(USA, 93 min.)
Dir. Vanessa Gould
Summing up a life or a career is not an easy thing. Obituary writers at the New York Times are part of a dying breed of professional journalists who do just that. They’re paid to investigate the pasts of people who may or may not be worthy of inclusion in one of the few great newspapers still in existence. If they make the cut, and the writing about them is memorable, the deceased—whether they created the “slinky” or helped the space programme with one of their tinkerings—will be immortalized in the Times.
Vanessa Gould’s charming and well researched Obit zeroes in on the exemplary crew of journalists who staffed the NYTimes’ “dead zone” a couple of years ago. William McDonald, Bruce Weber, Paul Vitello, Margalit Fox, William Grimes, and Peter Keepnews are accomplished and articulate writers and editors who happily shared their careers—the ups and downs—with Gould. Being New Yorkers, they also have done other things: Keepnews is a stand-up comic, Fox a cellist, Weber a trained baseball umpire and Grimes a culinary expert.
Each of them must enjoy the enigmatic comment made by Marlene Dietrich’s brothel madam Tanya about Orson Welles’ corrupt cop Hank Quinlan, when she sees him dead in the water in the noir classic Touch of Evil: “He was some kind of a man. What does it matter what you say about people?”
It matters a lot to writers like Bruce Weber, Margalit Fox and Paul Vitello. To them, writing an obit is a professional challenge, which often become personal. In order to write a proper obit, a journalist has to interview family relatives and friends. They have to get the facts right and figure out a way to distill a biography into a few hundred words.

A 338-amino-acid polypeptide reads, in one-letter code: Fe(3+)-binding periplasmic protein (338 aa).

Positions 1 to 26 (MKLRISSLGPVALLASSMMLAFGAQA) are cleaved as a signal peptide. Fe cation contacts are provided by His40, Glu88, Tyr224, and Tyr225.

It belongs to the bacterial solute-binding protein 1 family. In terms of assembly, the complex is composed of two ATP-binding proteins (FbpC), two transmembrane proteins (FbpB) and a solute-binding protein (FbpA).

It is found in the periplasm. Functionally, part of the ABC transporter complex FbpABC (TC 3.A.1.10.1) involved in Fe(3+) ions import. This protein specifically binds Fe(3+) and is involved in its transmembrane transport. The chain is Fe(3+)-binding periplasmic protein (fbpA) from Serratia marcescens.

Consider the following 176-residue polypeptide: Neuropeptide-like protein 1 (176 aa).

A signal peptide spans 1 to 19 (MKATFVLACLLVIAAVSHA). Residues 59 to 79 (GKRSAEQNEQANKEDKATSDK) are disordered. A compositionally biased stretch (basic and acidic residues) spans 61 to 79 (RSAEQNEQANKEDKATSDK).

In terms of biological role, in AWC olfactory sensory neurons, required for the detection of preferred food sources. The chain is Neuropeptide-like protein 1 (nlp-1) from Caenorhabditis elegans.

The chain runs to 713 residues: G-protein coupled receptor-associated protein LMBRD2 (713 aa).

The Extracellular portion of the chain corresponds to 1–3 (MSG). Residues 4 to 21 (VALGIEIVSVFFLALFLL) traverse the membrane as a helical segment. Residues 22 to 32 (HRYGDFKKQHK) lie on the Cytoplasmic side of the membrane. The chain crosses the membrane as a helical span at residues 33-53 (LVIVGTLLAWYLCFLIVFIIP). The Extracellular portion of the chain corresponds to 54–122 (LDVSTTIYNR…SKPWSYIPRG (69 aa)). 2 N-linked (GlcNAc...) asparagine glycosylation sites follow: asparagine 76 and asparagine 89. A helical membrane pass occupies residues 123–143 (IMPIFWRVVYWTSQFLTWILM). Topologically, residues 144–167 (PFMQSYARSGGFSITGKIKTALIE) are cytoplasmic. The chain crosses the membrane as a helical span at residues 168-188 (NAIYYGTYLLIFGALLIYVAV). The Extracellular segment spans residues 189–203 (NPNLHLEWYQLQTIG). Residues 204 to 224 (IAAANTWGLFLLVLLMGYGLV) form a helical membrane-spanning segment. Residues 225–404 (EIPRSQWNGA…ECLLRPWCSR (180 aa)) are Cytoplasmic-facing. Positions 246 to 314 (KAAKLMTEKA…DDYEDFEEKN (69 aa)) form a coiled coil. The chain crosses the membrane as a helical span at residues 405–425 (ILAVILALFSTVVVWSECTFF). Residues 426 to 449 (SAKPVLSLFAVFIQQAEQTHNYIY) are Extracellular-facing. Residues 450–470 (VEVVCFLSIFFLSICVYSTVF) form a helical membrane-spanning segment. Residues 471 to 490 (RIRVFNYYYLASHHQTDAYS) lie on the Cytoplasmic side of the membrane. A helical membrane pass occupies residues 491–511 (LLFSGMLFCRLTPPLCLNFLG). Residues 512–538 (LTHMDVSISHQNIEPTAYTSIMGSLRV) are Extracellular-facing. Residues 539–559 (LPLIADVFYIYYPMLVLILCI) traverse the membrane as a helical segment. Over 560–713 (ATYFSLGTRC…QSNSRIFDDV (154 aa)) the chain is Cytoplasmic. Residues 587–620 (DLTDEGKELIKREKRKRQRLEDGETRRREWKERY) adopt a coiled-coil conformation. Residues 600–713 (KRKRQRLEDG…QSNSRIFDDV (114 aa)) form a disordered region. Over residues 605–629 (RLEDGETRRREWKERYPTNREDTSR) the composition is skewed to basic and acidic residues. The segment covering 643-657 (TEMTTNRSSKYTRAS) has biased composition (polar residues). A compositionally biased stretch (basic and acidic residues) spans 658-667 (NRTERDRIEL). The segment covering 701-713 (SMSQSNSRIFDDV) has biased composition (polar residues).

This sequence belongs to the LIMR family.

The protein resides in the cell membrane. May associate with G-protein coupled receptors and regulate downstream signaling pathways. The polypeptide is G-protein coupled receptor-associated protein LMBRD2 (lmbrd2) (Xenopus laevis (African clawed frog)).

Obit is really about the writing game. Can you meet a deadline? Is your lead sentence intriguing and accurate? Are you capable of being short, snappy and memorable?
When you make a film that deals with mortality—if only from the distance of people writing about it—the big questions loom as a matter of course. Ultimately, Obit is about whether a life has meaning and why. The funny, practical and very intelligent staff at the Times’s obit department gets to deal with that fundamental concern—the meaning of life—every day.
Their answer is to turn in good copy and advocate for a leading position in the paper for their prose. Obit allows every viewer to ponder the questions, big and small, about life. Vanessa Gould has made a funny, philosophical film, which is well worth seeing. Let’s hope her obit many years from now makes the front page of the NYTimes.